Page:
Wooden forms intended for the reinforced concrete wall

Poured concrete walls, as the name suggests, are made by pouring concrete over forms that'll hold them in place until they dry. One might say that they took the place of cinder block walls when it comes to popularity as most modern basements now are made with this type of construction.

Pros

1. Strength and durability

Poured concrete is favored because it can withstand lateral pressure happening underground. It is very strong and durable once it dries.

2. Better resistance to lateral water pressure

Since poured concrete is denser and has a more solid foundation, this basement wall can endure lateral water pressure better than the cinder block wall. As such, buckling and bowing issues are unlikely to happen.

3. Fire-resistant

For the same reason stated above, the dense and solid construction of poured concrete basement walls make them better able at resisting fires than cinder block walls.

4. Design adaptability

A wall with metal extensions sticking out

Poured concrete can be formed into any shape and size that you want depending on the form that you use. You don't have as much flexibility with cinder blocks.

5. Low maintenance

Poured concrete is easier to waterproof since there are minimal joints. As long as your basement wall has proper waterproofing, you're not expected to deal with major issues that would require costly repairs.

Cons

1. Expensive to transport

Concrete is heavy and you have to rent a concrete mixing truck to bring it to the construction site. This can be expensive when the working site is far from the store.

2. Needs preparation

Unlike cinder blocks that are ready to use, you have to mix concrete with other ingredients before it is transported to the construction site. Then, it is placed, compacted, and cured to ensure its strength.

The Verdict

Now that we've presented the advantages and disadvantages of cinder block and poured concrete construction, it is easier to understand why modern builders now prefer poured concrete.

We all know that basements have special requirements considering their unique location within the house. You need to ensure the strength and durability of the walls so that you don't run into major problems later on.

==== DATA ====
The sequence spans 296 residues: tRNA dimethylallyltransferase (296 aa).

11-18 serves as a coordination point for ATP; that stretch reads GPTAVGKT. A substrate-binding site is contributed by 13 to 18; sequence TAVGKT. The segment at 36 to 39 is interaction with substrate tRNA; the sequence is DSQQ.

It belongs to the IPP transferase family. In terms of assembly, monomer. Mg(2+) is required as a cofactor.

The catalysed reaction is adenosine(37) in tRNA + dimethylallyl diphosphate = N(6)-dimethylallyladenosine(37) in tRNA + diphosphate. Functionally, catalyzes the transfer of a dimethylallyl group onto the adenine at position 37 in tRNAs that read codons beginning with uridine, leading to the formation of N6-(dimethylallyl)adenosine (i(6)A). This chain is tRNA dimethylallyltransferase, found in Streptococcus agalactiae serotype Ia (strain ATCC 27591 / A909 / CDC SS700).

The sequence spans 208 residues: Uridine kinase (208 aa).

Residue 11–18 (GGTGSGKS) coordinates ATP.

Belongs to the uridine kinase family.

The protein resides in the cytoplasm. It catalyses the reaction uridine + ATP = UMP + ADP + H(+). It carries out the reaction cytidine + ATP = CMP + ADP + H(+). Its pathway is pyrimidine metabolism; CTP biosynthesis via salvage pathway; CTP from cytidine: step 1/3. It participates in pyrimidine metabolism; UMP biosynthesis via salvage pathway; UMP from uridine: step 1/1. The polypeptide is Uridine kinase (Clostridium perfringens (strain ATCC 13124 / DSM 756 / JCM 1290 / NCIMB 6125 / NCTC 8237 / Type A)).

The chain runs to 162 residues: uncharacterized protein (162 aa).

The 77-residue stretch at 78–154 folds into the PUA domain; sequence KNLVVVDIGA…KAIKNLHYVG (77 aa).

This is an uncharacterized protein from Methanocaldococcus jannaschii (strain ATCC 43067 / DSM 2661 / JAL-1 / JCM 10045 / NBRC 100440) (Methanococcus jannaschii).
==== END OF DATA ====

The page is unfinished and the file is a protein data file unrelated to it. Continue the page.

Poured concrete offers a solid foundation for your basement walls. It is more reliable when it comes to resisting lateral water pressure and fires.

It proves to be a good investment as you don't have to spend on costly repairs from bowing and buckling. You also do not have to deal with moisture issues which means that your basement is protected from water damage.

Poured Concrete and Cinder Block Basement Wall Costs

Another major consideration for homeowners is the construction cost. This can also sway your decision when choosing between poured concrete and a cinder block wall for your basement.

For your reference, the average cost of building a poured concrete wall is $10 to $60 per square foot or around $2,900 to $10,350 for a complete wall.

Meanwhile, it would cost you around $3 to $5.50 per square foot to construct a cinder block wall. An 8 X 15-foot cinder block basement wall would be valued at $1,080 to $1,440.

Of course, various factors will affect the total cost of construction such as the quality of the material, size of your basement, the design you choose, and prevailing labor rate in your region among others.

This is just intended to give you an idea of the price difference between the two types of construction. In general, poured concrete costs more than cinder block walls.

Final Thoughts

A big sized cinder block wall for a residential house, Cinder Block Vs. Poured Concrete Walls In Basement: Which Is Better?

When building your basement, the strength and safety of the walls are your top priority. That's why it's recommended that you go with poured concrete basement walls. You will have to pay more initially but you'll reap its benefits in the long run.

If you want to read more about these topics, we may visit the following links:

Can You Finish A Cinder Block Basement [And How To]

Should I Pour Concrete In My Crawl Space?